Planes, Trains and Auto-Rickshaws, a Journey through Modern India – Laura Pedersen (Fulcrum)
Part travel guide, part travelogue, part potted history of the religion, culture and politics of one of the globe’s fastest developing countries, don’t be mistaken into thinking that Pedersen’s love letter to India is a confusing or complicated mash up of genres. Each section, though brief, gives a concise, truthful and compelling story of a country the author has a difficult relationship with, but clearly loves.
Pedersen’s writing is refreshingly honest and chock full of dry humour, shot through with colourful accounts of experiences as an American abroad, with early travel-journal style chapters providing the reader with personal accounts that are equally thrilling and frightening, and often hilarious. When the book turns to the history of India, looking specifically at both the politics and religion of the country as both ancient and modern day, the author takes time out to look at how lower classes and women in particular are badly treated, and comments on the still all-too-common practice of forced marriages and murder of female offspring, but manages to avoid wandering into swivel-eyed feminist territory, while clearly arguing that such practices are wrong.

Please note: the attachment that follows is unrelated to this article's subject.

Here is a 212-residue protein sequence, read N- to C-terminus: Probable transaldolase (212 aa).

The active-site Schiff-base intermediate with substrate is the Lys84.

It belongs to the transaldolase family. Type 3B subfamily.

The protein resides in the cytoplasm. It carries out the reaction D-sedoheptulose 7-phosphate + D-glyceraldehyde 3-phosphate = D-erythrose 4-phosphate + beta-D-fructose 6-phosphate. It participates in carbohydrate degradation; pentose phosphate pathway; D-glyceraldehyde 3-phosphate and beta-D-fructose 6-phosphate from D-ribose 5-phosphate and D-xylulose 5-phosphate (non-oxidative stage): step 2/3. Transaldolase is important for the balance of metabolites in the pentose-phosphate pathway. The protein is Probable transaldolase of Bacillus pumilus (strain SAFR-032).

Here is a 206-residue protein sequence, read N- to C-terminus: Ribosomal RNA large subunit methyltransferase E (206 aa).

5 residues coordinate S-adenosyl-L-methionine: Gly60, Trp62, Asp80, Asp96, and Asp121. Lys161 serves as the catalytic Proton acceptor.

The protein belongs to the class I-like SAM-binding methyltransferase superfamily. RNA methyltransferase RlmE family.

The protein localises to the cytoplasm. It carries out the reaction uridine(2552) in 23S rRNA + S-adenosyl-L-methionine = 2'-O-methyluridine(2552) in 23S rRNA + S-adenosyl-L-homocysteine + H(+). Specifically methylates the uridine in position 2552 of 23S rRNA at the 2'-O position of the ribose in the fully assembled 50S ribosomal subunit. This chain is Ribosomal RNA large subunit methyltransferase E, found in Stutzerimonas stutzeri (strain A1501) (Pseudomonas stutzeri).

I read this book in one sitting (enforced as it was, of 7 hour train journey from York to Cornwall), and thoroughly enjoyed every word. In 209 pages, not only do I now know far more about both modern and ancient India than I ever learned in 14 years of compulsory schooling (it surprised me to read that Gandhi may mot have been quite the gentle soul we were taught about in 3rd year history classes), but I also feel that my travel taste buds have been sufficiently tickled to start thinking about a trip to India. Definitely worth a read. Bex Ferriday